Sudan: 200-300 British nationals evacuated amid criticism of UK response

More than 200 British nationals have been evacuated from Sudan, the home secretary, Suella Braverman, has said, after Germany granted permission to use an airstrip it has been controlling.

People have started arriving in Cyprus on RAF flights out of the north-east African country – the scene of increasingly bitter fighting.

About 1,000 British personnel have been mobilised to run the rescue operation and are to take control of the airstrip now that the German effort has been completed, the defence secretary, Ben Wallace, said.

The British government has been heavily criticised for initially only evacuating diplomats – only belatedly agreeing to help individual British nationals, claiming that the direct threat was to the former, and that a rescue would be difficult.

Wallace indicated that Germany had now handed over the airstrip because Berlin had completed its rescue mission by Tuesday, with its foreign minister, Annalena Baerbock, saying it would not leave its citizens “to their own devices” – an apparent swipe at the UK’s approach.

Braverman defended her government’s response to the crisis on Wednesday, insisting the government had been “closely monitoring the situation for weeks”.

She said: “We commenced an evacuation mission in the last 24 to 48 hours and we expect there to be approximately 200 to 300 people who have been relocated from Sudan in the last few flights.

“We are now commencing an extensive operation, working with over 1,000 personnel from the RAF and the armed forces,” Braverman said, adding the government had had to cope with a “larger cohort of British nationals in Sudan compared to other countries”.

Families with young children were among those on the first flights that landed in Cyprus, with a British man telling the BBC his sister – who left Sudan overnight – felt an overwhelming sense of relief. The first charter flight back to London was due to depart later on Wednesday.Three planes were due to have left Khartoum for Cyprus by Wednesday morning, with the prime minister, Rishi Sunak, pledging “many more” would follow as he warned of a “critical” 24 hours.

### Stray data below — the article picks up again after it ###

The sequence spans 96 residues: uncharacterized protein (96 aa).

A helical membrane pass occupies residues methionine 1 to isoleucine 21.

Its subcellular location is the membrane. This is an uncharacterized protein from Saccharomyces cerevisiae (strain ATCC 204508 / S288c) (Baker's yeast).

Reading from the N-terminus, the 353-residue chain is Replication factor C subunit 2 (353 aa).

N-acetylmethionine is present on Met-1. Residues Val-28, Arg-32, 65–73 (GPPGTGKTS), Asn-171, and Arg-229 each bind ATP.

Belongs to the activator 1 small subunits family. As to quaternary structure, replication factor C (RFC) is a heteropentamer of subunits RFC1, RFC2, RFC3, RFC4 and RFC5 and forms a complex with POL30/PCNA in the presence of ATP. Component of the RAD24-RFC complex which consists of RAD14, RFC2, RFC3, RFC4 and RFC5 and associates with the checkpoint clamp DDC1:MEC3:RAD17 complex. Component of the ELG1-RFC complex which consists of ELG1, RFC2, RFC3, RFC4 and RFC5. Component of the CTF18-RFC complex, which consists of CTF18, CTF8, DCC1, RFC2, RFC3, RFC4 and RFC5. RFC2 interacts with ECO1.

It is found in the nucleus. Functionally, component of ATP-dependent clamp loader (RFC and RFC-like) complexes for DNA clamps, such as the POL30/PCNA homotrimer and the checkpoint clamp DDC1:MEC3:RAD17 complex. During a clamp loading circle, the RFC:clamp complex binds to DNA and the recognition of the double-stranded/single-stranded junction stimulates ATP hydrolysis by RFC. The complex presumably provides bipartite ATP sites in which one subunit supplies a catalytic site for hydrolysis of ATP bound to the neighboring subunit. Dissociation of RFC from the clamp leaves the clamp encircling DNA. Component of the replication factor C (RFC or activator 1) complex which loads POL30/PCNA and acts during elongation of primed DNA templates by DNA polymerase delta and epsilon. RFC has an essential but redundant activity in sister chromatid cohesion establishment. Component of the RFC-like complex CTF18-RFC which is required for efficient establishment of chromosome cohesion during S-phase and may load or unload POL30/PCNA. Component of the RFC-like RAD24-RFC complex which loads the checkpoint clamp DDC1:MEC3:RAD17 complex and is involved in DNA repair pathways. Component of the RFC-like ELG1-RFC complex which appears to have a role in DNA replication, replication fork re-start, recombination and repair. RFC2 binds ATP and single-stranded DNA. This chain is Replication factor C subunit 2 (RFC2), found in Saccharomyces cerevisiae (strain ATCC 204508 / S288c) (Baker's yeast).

British nationals have been told to make their own way to the Wadi Saeedna airstrip near the capital, with some fearing they will not make it due to a petrol shortage.

Wallace said 120 British troops were already supporting the operation there. “The Germans are leaving tomorrow, and we will take over the facilitation at the airfield. And the reason the Germans are leaving is people have stopped coming in large numbers.”

He said only one nation could facilitate the airfield at a time, adding: “If the Spanish or the Italians or anyone else wants to fly, we’ll be the ones giving permissions, effectively.”

There is “some risk that some of the planes are not full”, he said, as there are “not thousands at the gate” as in the evacuation from Afghanistan.

The government is considering other options, including a possible seaborne evacuation from Port Sudan, 500 miles from the capital. HMS Lancaster and the RFA Cardigan Bay have been sent to the region.

Announcing the completion of Germany’s evacuation efforts, Baerbock said Berlin would not leave civilians “to their own devices”.

She said that, “unlike in other countries”, Germany’s evacuation had included all its nationals and not just embassy staff, in an apparent swipe at the UK’s approach.

Sunak defended the UK’s efforts, saying it was right that diplomats were prioritised “because they were being targeted”.

“The security situation on the ground in Sudan is complicated, it is volatile and we wanted to make sure we could put in place processes that are going to work for people, that are going to be safe and effective,” the prime minister said at the Foreign, Commonwealth and Development Office crisis centre.

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